Earned Value Management is predicated on the creation of a Performance Management Baseline (PMB). The PMB can be thought of as a super estimate that defines what work is planned to be done by what date and at what cost. Many companies spend a tremendous amount of time creating these super estimates since contracts are written against them, customer expectations are set against them and a project can be judged to be a success or failure benchmarked against the PMB. (And in a world of constrained budgets, underperforming against the PMB can mean death for a project.)

There are many Agile criticisms of creating this level of estimating. For example, I was listening to an old interview with Mike Cohn on the Controlling Chaos podcast about Agile Estimating. Towards the beginning of the interview he talks about the fear developer’s have of giving estimates. He said an estimate is pretty much used to beat a developer over the head with (as an attempt at “management.”) He also brought up the point that people spend too much time estimating assuming that an estimate is a firm a commitment -which it unfortunately does often get turned into.

Given that EVM is a requirement for many organizations, how can a contract be written or stakeholder expectations and stakeholder sponsorship be developed in such a way that accounts for the inherent uncertainty in the estimating process? How can PMB’s be made more realistic, while still giving stakeholders the governance they require?

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The first thing to address is the notion that estimates are used to "beat" the developers. This is simply bad management. Mike and others use this red herring many times as an excuse for not doing estimates.

Estimating software development is an art, but also a straight forward process done all the time in complex embedded systems. Learning to produce credible estimates for development systems is independent of agile or the procurement processes.

That said the PMB usually has rolling waves, multiple CLINS, and other un-definitized work, much like agile projects. What is not usually in question is the final operational capabilities of the system under development.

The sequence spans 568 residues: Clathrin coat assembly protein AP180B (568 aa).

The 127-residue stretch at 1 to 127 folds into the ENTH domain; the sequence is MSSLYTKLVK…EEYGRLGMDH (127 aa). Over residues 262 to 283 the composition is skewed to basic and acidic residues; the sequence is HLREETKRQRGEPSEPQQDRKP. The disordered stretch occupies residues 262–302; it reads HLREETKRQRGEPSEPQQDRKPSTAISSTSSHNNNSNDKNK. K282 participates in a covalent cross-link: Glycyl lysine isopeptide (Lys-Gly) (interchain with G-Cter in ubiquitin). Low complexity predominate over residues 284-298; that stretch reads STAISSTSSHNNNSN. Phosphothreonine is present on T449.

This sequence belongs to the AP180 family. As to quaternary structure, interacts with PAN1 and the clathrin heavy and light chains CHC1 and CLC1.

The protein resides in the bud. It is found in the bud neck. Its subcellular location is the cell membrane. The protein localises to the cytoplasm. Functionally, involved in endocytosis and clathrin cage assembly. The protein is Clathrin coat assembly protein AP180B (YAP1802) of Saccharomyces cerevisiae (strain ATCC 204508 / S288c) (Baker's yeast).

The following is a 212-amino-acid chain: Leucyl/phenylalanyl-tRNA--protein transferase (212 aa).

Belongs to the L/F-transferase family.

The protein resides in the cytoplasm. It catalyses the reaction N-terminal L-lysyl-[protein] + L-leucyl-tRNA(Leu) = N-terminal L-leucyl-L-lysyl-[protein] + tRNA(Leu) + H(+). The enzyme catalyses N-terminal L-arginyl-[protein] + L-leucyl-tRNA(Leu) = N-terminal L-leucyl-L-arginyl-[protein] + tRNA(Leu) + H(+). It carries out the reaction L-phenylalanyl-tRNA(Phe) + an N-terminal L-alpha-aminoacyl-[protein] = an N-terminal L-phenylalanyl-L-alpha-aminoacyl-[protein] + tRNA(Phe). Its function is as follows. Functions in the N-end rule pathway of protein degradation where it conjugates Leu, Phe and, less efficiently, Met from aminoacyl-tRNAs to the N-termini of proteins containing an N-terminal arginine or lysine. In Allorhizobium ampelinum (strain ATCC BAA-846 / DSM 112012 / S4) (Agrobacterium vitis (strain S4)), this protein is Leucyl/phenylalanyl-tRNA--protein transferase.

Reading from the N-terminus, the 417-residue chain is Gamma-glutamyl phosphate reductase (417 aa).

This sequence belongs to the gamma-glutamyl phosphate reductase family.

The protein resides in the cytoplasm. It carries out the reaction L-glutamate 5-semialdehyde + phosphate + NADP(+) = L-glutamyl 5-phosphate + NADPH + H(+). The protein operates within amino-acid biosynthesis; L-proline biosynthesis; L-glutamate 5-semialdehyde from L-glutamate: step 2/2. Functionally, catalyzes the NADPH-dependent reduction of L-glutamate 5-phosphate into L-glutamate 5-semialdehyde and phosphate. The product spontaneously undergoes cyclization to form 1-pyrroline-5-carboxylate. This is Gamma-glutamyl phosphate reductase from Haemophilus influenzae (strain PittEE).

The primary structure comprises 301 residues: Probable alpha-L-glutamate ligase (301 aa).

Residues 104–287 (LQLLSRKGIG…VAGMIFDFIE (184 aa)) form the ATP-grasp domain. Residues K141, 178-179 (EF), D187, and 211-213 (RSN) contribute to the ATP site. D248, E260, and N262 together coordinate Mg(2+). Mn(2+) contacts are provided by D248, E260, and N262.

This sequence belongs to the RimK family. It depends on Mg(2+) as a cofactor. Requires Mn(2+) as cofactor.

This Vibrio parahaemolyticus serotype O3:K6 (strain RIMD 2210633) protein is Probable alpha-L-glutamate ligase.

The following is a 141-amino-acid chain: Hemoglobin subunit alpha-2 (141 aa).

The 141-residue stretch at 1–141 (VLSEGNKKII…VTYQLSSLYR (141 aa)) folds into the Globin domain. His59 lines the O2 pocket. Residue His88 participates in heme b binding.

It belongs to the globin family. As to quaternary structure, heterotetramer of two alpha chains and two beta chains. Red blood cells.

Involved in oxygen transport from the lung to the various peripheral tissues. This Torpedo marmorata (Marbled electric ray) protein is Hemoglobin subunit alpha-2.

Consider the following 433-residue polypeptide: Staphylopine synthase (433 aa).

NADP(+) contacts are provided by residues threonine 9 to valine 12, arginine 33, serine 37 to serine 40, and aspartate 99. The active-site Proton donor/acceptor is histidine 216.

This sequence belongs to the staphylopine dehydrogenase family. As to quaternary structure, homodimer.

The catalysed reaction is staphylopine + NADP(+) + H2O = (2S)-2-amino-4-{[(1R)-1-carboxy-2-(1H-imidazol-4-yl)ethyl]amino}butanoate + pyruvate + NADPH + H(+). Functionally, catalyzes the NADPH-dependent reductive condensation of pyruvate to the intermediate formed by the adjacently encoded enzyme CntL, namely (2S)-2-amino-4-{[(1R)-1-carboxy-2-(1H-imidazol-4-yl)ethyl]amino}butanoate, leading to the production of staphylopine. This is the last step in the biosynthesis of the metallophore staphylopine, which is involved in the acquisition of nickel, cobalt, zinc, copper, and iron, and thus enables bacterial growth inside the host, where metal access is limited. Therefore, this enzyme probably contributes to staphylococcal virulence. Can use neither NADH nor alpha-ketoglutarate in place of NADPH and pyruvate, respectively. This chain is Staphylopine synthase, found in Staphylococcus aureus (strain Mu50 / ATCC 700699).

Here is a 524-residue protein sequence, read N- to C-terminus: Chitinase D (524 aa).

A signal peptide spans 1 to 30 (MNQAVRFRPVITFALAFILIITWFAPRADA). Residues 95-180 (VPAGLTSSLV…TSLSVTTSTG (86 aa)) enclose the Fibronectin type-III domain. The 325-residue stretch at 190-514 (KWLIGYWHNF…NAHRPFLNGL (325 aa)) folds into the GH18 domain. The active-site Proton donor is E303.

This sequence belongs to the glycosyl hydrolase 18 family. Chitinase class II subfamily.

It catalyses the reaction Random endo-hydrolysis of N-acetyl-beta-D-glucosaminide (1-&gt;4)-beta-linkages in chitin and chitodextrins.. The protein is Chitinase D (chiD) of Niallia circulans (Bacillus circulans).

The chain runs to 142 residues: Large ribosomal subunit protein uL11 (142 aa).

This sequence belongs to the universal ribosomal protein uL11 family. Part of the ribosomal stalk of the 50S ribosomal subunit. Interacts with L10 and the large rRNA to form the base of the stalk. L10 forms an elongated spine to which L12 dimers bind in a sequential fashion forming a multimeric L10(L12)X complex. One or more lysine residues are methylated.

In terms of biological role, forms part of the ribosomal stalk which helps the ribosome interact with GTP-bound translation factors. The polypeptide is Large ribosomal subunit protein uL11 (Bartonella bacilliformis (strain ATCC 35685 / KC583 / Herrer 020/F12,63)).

The application of EVM (Earned Value Management, EV is the numbers), to software development projects is not only possible it is being done. But the effort doesn't start with agile, it starts with a credible "plan" for the production of the needed capabilities, and the definition of the level of maturity of those capabilities. This is the Integrated Master Plan / Integrated Master Schedule process.

With the IMP/IMS in place, "packages of work," - Work Packages, are defined with measurable outcomes - Measures of Performance and Measures of Effectiveness. These can be turned into to iterations and releases and agile applied.

What is the difficulty for many in agile is the notion that the end "capability" emerges over time. This is actually the case in many DoD programs as well as NASA. The System Design and Development Milestone (SDD MS C) is the style of development where "emergence" is common.

Familarity with DoD procurement is the starting point for deploying agile.

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    Hi, Glen, glad to see you participating here! Look for my question (so far unanswered) on schedule compression ratio. I asked it here because of what you posted on the critical questions to ask about the health of a project...I think you called project barometer?? Commented Jul 19, 2012 at 16:54
  • David, Project Breathalyzer. The compression is the forecast of what is going to happen when you run out of time. It describes how much margin you need. I haven't seen many agile projects that consider margin during the iteration. Commented Jul 19, 2012 at 22:18
  • @GlenBAlleman - Hi Glen, welcome to PMSE! Here is the link to David's question. If you can provide a good answer to that question, go for it! :) pm.stackexchange.com/questions/6191/…
    – jmort253
    Commented Jul 19, 2012 at 22:47
  • @GlenBAlleman what would an IMS and CLINS look like on a contracting side with an emerging final operational capability? Granted, it can work when all members of the IPT and stakeholders/sponsors understand that there is undefinitized work involved and they go with it. But can that be reflected in contracting language that would pass muster with the DCMA? Commented Jul 20, 2012 at 14:38

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